Fiat has released first photos of the Dodge Journey crossover that will be cosmetically tweaked and rebadged as the Fiat Freemont when it debuts at next month's Geneva Motor Show before going on sale in Europe in the second half of the year.


At the back the Freemont's rear bumper gains a new profile in comparison to the Journey and as the reflectors are now inserted into the bumper, new tail light lenses with LEDs feature.


The Freemont will have front wheel drive with turbo diesel power units (140 HP or 170 HP 2.0 MultiJet) combined with a manual gearbox at its European launch; petrol engines will follow.

Fiat has released first photos of the Dodge Journey minivan that will be cosmetically tweaked and rebadged as the Fiat Freemont when it debuts at next month’s Geneva Motor Show, before going on sale in Europe in the second half of the year.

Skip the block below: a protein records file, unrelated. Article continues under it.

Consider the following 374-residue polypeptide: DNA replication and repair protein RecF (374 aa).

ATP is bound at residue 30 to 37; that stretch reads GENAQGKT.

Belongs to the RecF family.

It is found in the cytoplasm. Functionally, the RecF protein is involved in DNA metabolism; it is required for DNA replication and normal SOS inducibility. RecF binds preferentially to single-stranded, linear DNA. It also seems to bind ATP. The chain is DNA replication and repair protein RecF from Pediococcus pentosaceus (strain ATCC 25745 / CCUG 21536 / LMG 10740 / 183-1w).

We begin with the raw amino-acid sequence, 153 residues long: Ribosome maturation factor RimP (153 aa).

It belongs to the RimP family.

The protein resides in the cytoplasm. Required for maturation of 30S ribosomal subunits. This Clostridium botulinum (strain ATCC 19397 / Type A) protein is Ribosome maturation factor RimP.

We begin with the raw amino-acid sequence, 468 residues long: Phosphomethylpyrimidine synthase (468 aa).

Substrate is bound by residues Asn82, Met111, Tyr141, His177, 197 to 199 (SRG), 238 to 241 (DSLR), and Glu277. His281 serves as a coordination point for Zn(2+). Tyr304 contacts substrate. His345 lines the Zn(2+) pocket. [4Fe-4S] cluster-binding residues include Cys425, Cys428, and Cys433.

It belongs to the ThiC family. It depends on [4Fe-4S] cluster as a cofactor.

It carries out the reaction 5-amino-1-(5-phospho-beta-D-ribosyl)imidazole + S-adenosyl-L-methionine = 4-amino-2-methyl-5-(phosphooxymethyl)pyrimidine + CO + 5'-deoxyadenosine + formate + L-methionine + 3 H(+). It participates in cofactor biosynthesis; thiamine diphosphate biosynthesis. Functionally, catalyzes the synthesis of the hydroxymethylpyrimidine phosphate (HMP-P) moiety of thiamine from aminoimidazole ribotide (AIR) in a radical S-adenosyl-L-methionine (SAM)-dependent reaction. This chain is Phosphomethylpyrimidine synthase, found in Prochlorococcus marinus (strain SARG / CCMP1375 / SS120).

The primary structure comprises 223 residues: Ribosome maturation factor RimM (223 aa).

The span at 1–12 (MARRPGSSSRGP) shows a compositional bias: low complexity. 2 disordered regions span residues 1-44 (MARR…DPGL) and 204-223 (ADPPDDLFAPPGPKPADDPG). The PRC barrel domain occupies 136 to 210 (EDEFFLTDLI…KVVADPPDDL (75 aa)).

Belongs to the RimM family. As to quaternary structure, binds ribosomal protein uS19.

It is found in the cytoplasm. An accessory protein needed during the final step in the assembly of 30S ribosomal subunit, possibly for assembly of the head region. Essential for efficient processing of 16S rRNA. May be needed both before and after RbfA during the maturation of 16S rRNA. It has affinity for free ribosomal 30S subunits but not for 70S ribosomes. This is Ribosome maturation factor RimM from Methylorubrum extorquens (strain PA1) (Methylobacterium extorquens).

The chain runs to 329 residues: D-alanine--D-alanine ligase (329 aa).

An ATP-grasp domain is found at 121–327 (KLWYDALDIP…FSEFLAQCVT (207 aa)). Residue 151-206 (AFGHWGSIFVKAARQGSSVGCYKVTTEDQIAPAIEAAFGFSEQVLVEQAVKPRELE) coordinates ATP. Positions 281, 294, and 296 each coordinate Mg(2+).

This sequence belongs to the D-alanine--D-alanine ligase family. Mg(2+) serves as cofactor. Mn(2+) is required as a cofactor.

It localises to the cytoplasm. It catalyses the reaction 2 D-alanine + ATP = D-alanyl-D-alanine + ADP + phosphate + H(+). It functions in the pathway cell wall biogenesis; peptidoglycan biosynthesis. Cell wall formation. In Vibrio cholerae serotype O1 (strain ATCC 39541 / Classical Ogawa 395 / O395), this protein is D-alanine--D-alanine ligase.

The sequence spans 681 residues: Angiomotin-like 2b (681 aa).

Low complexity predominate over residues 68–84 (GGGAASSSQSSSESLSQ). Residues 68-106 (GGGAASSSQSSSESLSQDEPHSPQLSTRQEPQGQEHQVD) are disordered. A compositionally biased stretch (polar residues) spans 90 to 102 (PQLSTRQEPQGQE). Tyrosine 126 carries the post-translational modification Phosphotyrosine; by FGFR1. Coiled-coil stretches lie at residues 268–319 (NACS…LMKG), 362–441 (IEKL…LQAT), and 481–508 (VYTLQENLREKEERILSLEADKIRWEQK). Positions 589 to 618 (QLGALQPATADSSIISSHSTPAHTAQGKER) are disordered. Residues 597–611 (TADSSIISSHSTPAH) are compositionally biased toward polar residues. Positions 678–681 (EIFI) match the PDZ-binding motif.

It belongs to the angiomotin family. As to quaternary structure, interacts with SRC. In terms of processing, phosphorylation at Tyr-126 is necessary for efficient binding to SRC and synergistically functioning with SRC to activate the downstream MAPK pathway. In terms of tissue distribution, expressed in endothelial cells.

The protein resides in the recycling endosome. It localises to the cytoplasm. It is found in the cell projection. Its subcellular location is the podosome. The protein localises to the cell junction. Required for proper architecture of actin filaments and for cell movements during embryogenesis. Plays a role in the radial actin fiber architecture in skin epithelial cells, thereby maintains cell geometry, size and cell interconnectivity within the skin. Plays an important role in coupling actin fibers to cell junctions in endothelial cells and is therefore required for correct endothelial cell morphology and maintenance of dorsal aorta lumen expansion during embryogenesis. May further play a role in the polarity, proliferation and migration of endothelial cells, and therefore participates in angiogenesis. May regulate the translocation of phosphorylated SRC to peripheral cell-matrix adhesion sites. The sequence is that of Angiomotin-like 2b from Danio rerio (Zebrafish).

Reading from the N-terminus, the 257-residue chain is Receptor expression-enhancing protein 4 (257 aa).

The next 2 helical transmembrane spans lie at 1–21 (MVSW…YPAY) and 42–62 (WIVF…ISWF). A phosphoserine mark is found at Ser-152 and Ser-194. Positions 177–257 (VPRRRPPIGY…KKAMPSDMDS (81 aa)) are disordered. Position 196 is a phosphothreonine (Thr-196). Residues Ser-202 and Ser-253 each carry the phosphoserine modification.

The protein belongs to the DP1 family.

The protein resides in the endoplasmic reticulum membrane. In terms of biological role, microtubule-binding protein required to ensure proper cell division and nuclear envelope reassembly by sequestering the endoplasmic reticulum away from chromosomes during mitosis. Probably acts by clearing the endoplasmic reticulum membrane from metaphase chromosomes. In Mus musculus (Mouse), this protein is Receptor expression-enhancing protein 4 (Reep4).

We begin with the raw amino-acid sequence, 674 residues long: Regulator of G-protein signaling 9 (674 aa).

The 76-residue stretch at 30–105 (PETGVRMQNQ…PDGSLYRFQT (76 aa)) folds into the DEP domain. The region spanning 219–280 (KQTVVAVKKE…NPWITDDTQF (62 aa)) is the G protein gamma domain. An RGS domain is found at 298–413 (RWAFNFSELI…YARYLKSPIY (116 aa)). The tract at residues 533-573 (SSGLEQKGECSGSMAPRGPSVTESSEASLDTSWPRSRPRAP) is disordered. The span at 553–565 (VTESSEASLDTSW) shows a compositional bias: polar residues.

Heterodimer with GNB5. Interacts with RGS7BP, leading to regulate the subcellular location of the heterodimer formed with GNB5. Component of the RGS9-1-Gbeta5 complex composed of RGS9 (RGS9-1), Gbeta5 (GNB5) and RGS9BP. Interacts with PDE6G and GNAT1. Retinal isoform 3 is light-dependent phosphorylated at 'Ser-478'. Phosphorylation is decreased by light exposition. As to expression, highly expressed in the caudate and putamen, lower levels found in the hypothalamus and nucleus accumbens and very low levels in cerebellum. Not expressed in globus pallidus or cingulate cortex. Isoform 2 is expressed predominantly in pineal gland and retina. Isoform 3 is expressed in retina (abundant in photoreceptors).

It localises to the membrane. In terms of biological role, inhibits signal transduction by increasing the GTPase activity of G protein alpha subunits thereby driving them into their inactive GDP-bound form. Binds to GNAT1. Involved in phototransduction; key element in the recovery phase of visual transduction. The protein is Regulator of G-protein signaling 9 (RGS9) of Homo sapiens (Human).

Along with a raft of rebadged Chryslers set to debut as Lancias at Geneva, the Freemont will be the first in a series of Chrysler Group vehicles to be rebadged as a Fiat Group Automobiles product since Fiat took a stake in the U.S. carmaker following its emergence from the Chapter 11 procedure in the summer of 2009. The Europe-bound Freemont will be built at the Chrysler Group’s factory at Toluca in Mexico alongside the Journey; the North American-market specific Fiat 500 is also being built at the same plant.

The three photoshops issued by Fiat today show some cosmetic changes wrought to the Journey to try to give it a Fiat identity, and a more modern appeal. At the front there is a new radiator grille with Fiat badging and an evolution of the family ‘whisker’, while the lower front bumper section has been redesigned to give it more the feel of a crossover with a larger meshed section and an aluminium-effect trim plate along the bottom. There are also new fog lights and recesses. The only other external change is at the back, where the bumper gains a new profile; with the reflectors moving to the rear bumper, new LED-equipped tail-lights feature.